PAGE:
<<<>>> <<<>>> <<<>>>
| Institutions & UF | UF Soils |
The Influence of Institutional Dynamics on Urban Tree Management in Bloomington, Indiana
Research Goals and Objectives
Urban forests provide essential ecosystem services to a growing proportion of the world’s human population. The ability of urban forests to provide ecosystem services has been measured by scientists focusing on the management of urban ecological resources within the urban social ecological system. Resource management is, of course, undertaken by people whose management decisions are influenced by a suite of factors including institutions (policies and norms). Thus, to understand the current state of urban forests and their relationship to resource management decisions, effective research must combine analyses of biophysical, social, and institutional data.
This study attempts to answer three key questions, currently unknown within urban forest literature:
- What is the structure of the privately-owned portion of the urban forest?
- What factors motivate individual households to manage their urban trees?
- What role do neighborhood and home-owner associations play in incentivizing sustainable management of private urban forests?
By surveying single-family households across multiple neighborhood and home-owner associations in Bloomington, Indiana, and inventorying these properties’ trees, this study links outcomes on the landscape with the context and motivations of private property owners.
The objective of the biophysical data collection is to evaluate urban forest structure and function within sampled neighborhoods. We assume that forest quality is directly related to the quantity and diversity of trees by size, age, and species distributions (i.e. high quality urban forests—those that provide the most ecosystem services—have lots of trees, in good condition, with diverse species and ages).
The objective of the household survey data collection is to evaluate the motivations of private homeowners in the context of the norms and policies of their neighborhood associations and the City of Bloomington. Institutional analyses of the City and the sampled associations allow researchers to understand how variation in institutional strength may influence household decisions about tree management.
Figure 1. Influences on household urban tree management.
Some results of the biophysical data analysis were presented at the Indiana Urban Forest Council’s Winter Meeting (2/7/2012).
Analysis of household survey data, soil carbons analysis, and institutional analysis will soon be available here. Check back soon for updates.
Informative Links for Landowners
- Find a certified Arborist in Bloomington
- City of Bloomington Street Trees and Landscaping (this includes a link to Bloomington Tree Care Manual & Municipal Code regarding street trees)
- Information on the laws regarding invasive species
- Indiana's "Most Unwanted" Invasive Plant Pests
- USDA List of Noxious Weeds in Indiana (includes links to additional information)
- Do you have ash trees on your property? Learn about the Emerald Ash Borer, and calculate costs associated with it (in Monroe County).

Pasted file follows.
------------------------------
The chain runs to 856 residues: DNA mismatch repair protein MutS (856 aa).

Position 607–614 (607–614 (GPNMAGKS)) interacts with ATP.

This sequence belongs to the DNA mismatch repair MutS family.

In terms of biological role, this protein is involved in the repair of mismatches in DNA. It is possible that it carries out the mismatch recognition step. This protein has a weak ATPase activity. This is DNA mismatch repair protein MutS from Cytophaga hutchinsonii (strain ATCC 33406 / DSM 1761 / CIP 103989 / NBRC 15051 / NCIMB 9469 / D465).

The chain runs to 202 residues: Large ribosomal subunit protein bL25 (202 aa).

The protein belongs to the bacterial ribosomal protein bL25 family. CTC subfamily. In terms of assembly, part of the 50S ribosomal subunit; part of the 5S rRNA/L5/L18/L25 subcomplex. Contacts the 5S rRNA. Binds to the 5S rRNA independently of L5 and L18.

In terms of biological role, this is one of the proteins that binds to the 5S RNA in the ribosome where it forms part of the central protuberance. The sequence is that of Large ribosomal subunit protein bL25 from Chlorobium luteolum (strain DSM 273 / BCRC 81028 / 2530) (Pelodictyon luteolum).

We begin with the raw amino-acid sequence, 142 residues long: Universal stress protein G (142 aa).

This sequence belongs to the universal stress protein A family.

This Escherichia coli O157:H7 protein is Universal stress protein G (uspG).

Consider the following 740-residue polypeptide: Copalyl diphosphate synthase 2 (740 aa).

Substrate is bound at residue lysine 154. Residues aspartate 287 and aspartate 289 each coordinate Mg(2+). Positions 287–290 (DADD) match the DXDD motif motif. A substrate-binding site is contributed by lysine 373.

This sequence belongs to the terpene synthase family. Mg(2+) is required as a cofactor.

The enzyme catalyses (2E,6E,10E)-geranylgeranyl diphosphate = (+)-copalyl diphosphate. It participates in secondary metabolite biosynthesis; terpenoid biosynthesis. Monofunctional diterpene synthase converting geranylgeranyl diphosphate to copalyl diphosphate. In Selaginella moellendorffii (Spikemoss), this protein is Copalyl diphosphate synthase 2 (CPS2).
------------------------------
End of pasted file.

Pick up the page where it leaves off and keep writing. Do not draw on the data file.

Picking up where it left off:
Funding and Support
- Indiana University Office of Sustainability (PI: Fischer; 2011: $15,000)
- Garden Club of America Urban Forestry Fellowship (awarded to Sarah Mincey in 2010)
- Indiana University Center for Research in Environmental Science (PIs: Evans and Fischer; 2009-2011: $18,700)
- IU News Room press release from 2012 ESA Meeting presentation: “Ecological Society of America annual meeting draws more than 30 IU scientists as presenters,” August 6, 2012.
- IU News Room press release: “IU researchers studying urban forests in Bloomington backyards,” Summer 2011.
Mincey, S.K., M. Hutten, B.C. Fischer, T.P. Evans, S.I. Stewart, and J.M. Vogt. 2013. Structuring Institutional Analysis for Urban Ecosystems: A Key to Sustainable Urban Forest Management. Urban Ecosystems 16(3):553–571.
Schmitt-Harsh, M., S.K. Mincey, M. Patterson, B.C. Fischer, & T.P. Evans. 2013. Private residential urban forest structure and carbon storage in a moderate-sized urban area in the Midwest, United States. Urban Forestry & Urban Greening, in press.
Mincey, S.K., M. Schmitt-Harsh, M.S. Patterson, R. Thurau, T. Evans, & B.C. Fischer. 2012. The relative influence of homeowner attitudes and social institutions on residential urban forest structure. International Society of Arboriculture 2012 Annual International Conference and Trade Show, August 11-15, 2012, Portland, OR. (Poster Presentation and Conference Proceedings)
Mincey, S.K., M. Schmitt-Harsh, M. Patterson, B.C. Fischer, & T. Evans. Analysis of private residential urban forest structure and management in Bloomington, Indiana: A social-ecological systems (SES) perspective. Life on Earth: Preserving, Utilizing and Sustaining our Ecosystems: 97th Annual Meeting of the Ecological Society of America, August 5-10, 2012, Portland, OR. (Oral Presentation and Conference Proceedings)
Schmitt-Harsh, M., S.K. Mincey, M. Patterson, T. Evans, & B.C. Fischer. Carbon storage and ecosystem services of urban trees in Bloomington, IN as a function of development age. Life on Earth: Preserving, Utilizing and Sustaining our Ecosystems: 97th Annual Meeting of the Ecological Society of America, August 5-10, 2012, Portland, OR. (Oral Presentation and Conference Proceedings)
Mincey, S.K., M. Schmitt-Harsh, M. Patterson, B.C. Fischer, & T. Evans. 2012. Analysis of private urban forest management in Bloomington, Indiana: A social-ecological systems (SES) perspective. Disturbed Environments - Ecological Impact & Management: Mid-Atlantic Chapter, Ecological Society of America, Annual Meeting, April 14-15, 2012, Blacksburg, VA. (Presentation)